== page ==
I thought I'd get the same list between the two methods but that would mean that alternative splicing would not necessarily imply Isoform switch ?

Or it's just that RATs is more stringent than rMATS ?

Thank's by advance ?

ADD REPLYlink 10 months ago
darbinator
• 180
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Comparing rMATS and RATs is a bit problematic because they approach the problem very differently. rMATS only considers each splice site one at the time. Compared to a transcript level analysis the analysis of a specific site is a much easier problem and thereby rMATS is probably more sensitive (captures more). But on the other and a transcript level analysis is much easier to interpret in a biological context. So it is a tradeoff between sensitivity and interpretability.

Another thing to remember is to consider effect size - it might be that many of the detected events have such a small effect (e.g 3% more/less usage in one condition). Did you use any effect size cutoff to get to the 1000 and 3000 genes?

Lastly RATs is known to be a quite conservative compared to other DTU tools (see this recent benchmark (starting at figure 6t)). Love et al speculate it is due to the many build in filters in RATs. In any case they show DEXSeq is a strong competitor which is why IsoformSwitchAnalyzeR uses DEXSeq instead (also due to runtime). Love et al also highlight the importance of filtering out low-count features before doing the analysis. Did you do any filtering before the statistical analysis?

Cheers Kristoffer

ADD REPLYlink 10 months ago
kristoffer.vittingseerup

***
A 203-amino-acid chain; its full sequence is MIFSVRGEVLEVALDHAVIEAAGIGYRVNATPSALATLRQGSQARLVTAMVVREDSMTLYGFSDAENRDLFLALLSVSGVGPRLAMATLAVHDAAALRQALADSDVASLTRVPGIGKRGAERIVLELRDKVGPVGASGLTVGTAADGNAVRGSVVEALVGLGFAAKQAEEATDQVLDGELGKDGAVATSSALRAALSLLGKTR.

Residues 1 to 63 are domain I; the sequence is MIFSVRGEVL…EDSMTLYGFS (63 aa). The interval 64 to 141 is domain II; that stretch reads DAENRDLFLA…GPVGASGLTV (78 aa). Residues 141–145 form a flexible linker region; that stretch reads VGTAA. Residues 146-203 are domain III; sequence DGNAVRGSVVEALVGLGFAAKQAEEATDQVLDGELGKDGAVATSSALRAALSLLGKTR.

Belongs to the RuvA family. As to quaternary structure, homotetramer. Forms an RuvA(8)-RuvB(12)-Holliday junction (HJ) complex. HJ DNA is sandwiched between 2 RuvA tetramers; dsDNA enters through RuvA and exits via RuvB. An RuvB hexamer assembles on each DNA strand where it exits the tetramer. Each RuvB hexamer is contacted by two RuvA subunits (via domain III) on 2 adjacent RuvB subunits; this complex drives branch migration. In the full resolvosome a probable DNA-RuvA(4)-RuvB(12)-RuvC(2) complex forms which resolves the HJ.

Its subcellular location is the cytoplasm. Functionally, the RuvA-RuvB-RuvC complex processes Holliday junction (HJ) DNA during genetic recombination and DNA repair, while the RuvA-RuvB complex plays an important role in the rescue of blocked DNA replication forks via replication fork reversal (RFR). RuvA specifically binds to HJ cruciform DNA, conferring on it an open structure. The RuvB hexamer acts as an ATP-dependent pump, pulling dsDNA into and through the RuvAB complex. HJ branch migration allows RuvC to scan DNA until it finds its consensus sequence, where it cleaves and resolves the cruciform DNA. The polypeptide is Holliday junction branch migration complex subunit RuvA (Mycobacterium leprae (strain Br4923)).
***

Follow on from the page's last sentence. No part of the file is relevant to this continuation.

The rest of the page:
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for both tools I filter out genes that have fewer than 10 average expressed transcripts between my 6 samples (3 samples by condition)

RATs use a isoform switch change ratio of 0.2 , so with rMATS I use a cutoff of dPSI of 0.2 too

With DEXSEQ I found a little bit more genes than rMATS, and 70% of the genes found by rMATS overlap with genes founds by DEXSEQ

ADD REPLYlink 10 months ago
darbinator
• 180
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Nice with the effect size cutoffs! When you mention DEXSeq do yo mean running it on exons (where are comparison to rMATS would be good) or running it on transcripts (as done in the Love et al article I mention above) where a comparison to RATs would be more appropriate?

ADD REPLYlink 10 months ago
kristoffer.vittingseerup
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I hope you don't consider this off-topic: however, if you have replicates (which I strongly recommend), I personally would prefer to use QoRTS + JunctionSeq (although that analyzes each exon/junction separately with visualization, rather than having a splicing percentage)

ADD COMMENTlink 10 months ago Charles Warden 6.8k
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I had looked at JunctionSEQ but I had seen that many people were using rMATS lately so I have choose rMATS, but I can compare both softwares to the the differences

ADD REPLYlink 10 months ago
darbinator
• 180